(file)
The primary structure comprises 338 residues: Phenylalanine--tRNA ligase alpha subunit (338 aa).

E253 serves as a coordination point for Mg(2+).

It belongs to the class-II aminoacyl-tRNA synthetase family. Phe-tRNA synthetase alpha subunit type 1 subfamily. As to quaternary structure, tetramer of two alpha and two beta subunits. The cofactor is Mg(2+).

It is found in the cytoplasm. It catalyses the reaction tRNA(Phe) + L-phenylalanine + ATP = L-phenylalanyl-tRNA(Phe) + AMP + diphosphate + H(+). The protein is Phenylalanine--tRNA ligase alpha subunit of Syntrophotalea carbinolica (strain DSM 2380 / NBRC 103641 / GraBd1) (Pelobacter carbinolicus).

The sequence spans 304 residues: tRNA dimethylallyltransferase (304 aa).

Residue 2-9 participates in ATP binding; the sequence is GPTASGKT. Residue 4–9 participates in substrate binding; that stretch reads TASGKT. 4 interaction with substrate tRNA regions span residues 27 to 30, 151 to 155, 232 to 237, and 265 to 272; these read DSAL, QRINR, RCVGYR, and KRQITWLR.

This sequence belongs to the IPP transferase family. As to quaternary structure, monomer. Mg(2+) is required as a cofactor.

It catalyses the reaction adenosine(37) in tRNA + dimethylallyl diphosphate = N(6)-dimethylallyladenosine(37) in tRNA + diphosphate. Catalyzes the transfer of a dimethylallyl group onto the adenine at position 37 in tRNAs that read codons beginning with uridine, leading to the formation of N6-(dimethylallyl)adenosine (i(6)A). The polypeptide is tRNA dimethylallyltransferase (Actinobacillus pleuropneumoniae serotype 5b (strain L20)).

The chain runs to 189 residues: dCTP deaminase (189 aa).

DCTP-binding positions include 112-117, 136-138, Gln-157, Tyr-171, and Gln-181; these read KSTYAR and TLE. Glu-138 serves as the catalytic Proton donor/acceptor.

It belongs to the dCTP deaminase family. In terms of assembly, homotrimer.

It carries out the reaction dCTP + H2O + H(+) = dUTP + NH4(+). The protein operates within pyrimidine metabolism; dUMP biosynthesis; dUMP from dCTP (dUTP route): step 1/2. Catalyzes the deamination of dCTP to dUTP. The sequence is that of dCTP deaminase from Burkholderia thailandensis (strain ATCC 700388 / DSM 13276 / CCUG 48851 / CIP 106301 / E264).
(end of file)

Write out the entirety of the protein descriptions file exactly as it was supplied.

The primary structure comprises 338 residues: Phenylalanine--tRNA ligase alpha subunit (338 aa).

E253 serves as a coordination point for Mg(2+).

It belongs to the class-II aminoacyl-tRNA synthetase family. Phe-tRNA synthetase alpha subunit type 1 subfamily. As to quaternary structure, tetramer of two alpha and two beta subunits. The cofactor is Mg(2+).

It is found in the cytoplasm. It catalyses the reaction tRNA(Phe) + L-phenylalanine + ATP = L-phenylalanyl-tRNA(Phe) + AMP + diphosphate + H(+). The protein is Phenylalanine--tRNA ligase alpha subunit of Syntrophotalea carbinolica (strain DSM 2380 / NBRC 103641 / GraBd1) (Pelobacter carbinolicus).

The sequence spans 304 residues: tRNA dimethylallyltransferase (304 aa).

Residue 2-9 participates in ATP binding; the sequence is GPTASGKT. Residue 4–9 participates in substrate binding; that stretch reads TASGKT. 4 interaction with substrate tRNA regions span residues 27 to 30, 151 to 155, 232 to 237, and 265 to 272; these read DSAL, QRINR, RCVGYR, and KRQITWLR.

This sequence belongs to the IPP transferase family. As to quaternary structure, monomer. Mg(2+) is required as a cofactor.

It catalyses the reaction adenosine(37) in tRNA + dimethylallyl diphosphate = N(6)-dimethylallyladenosine(37) in tRNA + diphosphate. Catalyzes the transfer of a dimethylallyl group onto the adenine at position 37 in tRNAs that read codons beginning with uridine, leading to the formation of N6-(dimethylallyl)adenosine (i(6)A). The polypeptide is tRNA dimethylallyltransferase (Actinobacillus pleuropneumoniae serotype 5b (strain L20)).

The chain runs to 189 residues: dCTP deaminase (189 aa).

DCTP-binding positions include 112-117, 136-138, Gln-157, Tyr-171, and Gln-181; these read KSTYAR and TLE. Glu-138 serves as the catalytic Proton donor/acceptor.

It belongs to the dCTP deaminase family. In terms of assembly, homotrimer.

It carries out the reaction dCTP + H2O + H(+) = dUTP + NH4(+). The protein operates within pyrimidine metabolism; dUMP biosynthesis; dUMP from dCTP (dUTP route): step 1/2. Catalyzes the deamination of dCTP to dUTP. The sequence is that of dCTP deaminase from Burkholderia thailandensis (strain ATCC 700388 / DSM 13276 / CCUG 48851 / CIP 106301 / E264).